BAM!: A Blueprint For Disaster?
News posted Thursday, July 1 2010 at 11:00 AM.
Related: Lost Weekend, Blueprint, BAM!.
The announcement of a “completely new style of festival” in Queensland in October sent alarm bells ringing at M+N HQ. And with good reason. After all, it was only 12 months ago that a guy called “Azza” aired his plans for an “all Aussie music festival in Melb” on the discussion boards, prompting a chorus of detractors who warned that he was way out of depths. He didn’t listen of course, and the festival ended up landing him and his brother a whopping $500,000 in debt. Likewise, organisers of Queensland’s Lost Weekend started off with big ambitions – they wanted to emulate Victoria’s Meredith Music Festival – but admirably pulled the pin when an 11th hour venue change gave them insufficient time to “achieve critical mass”.
So how does BAM! plan to succeed where other newcomers have failed? In an effort to seek some answers M+N user noneabove attended a compulsory artists’ meeting in Brisbane’s Fortitude Valley on Monday (June 28) as a “concerned friend” of a band on the bill. Here's what transpired:
The event takes place in a printing and merchandising showroom above a printing workshop on a side street in the Valley. Dozens of demonstration stalls, posters, shampoo bottles and display awnings litter the room. A data projector at the front of the room throws onto a screen that appears to be a bed-sheet held onto a frame with bulldog clips.
Festival director Sarita Beavis talks like she’s delivering an introduction to Amway and ends her opening with the threat that we'll later break off into groups. She acknowledges almost immediately that the festival has seen some negativity from the public because of the failure of Lost Weekend and Blueprint, but she doesn't address those concerns. Rather, she explains how they’ve been carefully planning and researching BAM! for two years and uses a Powerpoint slide to show how it’s structured.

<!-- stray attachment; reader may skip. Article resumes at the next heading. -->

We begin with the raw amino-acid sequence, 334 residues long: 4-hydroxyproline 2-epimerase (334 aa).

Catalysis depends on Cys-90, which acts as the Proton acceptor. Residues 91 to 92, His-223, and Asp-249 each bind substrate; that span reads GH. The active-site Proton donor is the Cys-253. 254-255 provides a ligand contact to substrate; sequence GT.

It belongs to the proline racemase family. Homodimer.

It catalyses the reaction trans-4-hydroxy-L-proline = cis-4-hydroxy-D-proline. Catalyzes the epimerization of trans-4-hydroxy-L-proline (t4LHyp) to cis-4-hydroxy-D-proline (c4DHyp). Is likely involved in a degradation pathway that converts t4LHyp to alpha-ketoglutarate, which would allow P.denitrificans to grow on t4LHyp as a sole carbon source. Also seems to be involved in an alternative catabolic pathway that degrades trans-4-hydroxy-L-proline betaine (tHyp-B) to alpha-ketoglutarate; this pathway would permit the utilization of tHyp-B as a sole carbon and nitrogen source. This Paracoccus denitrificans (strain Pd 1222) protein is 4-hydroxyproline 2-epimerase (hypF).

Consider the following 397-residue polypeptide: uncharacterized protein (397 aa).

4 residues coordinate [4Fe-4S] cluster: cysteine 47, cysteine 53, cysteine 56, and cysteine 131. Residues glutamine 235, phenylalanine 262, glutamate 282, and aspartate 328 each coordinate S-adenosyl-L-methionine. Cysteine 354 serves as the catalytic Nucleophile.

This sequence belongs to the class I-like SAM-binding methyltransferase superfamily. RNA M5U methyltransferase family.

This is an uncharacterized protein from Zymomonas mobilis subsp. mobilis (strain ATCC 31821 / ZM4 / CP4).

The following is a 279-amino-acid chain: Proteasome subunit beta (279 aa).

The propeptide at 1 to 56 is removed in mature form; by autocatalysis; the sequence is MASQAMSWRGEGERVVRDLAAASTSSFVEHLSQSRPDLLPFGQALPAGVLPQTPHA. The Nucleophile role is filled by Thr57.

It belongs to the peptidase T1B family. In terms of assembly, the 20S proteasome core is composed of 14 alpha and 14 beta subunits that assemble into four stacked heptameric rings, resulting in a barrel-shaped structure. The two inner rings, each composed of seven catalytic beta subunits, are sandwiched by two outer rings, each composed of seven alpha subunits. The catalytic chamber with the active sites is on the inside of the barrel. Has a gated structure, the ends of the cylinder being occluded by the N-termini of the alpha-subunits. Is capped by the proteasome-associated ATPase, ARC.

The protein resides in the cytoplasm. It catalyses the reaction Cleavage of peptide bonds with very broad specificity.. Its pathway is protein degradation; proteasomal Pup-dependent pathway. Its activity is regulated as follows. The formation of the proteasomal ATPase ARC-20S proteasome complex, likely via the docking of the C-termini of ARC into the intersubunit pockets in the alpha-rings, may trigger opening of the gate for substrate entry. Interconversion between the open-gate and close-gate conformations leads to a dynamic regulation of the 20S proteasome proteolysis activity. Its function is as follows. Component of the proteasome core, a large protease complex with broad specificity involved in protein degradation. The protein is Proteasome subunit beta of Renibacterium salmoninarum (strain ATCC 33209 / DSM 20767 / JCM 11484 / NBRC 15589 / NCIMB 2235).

I put my head down just long enough to note that there's currently no listed logistics coordinator (they’re “TBA”) and when I look back up the slide is gone, replaced by a map of the campsite.
Sarita runs through the features of the campsite. If artists want to camp at the festival it's $100 per tent (two beds per tent) and the artist campsite has power (presumably this means the general site is unpowered). You also have your choice of camping outside the festival grounds or inside. Apparently outside is nice, quiet and isolated (which I took to mean “from the public”), the catch being that if you camp outside you actually have to drive around the perimeter fence to get into the festival itself.
Sarita also mentions a “VIP Stage”, which comfortably fits thousands of people, but will be limited to 600 punters. Anyone can do an “intimate” or “unplugged” show there – you just have to ask. She reveals there are around 300 VIP passes remaining, which is odd, seeing as their website points to them being sold out. She moves on to promotion, mentioning that BAM! has a comfortable relationship with local stations 4ZzZ and Switch 1197AM and that any artist who wants an interview should be able to get one. There will also be media there on the day (she doesn't say who), granting on-site interviews (again, to anyone who asks). She also mentions they have a “My Festival” poster available, which features each band at the top of the bill. (More on that later.)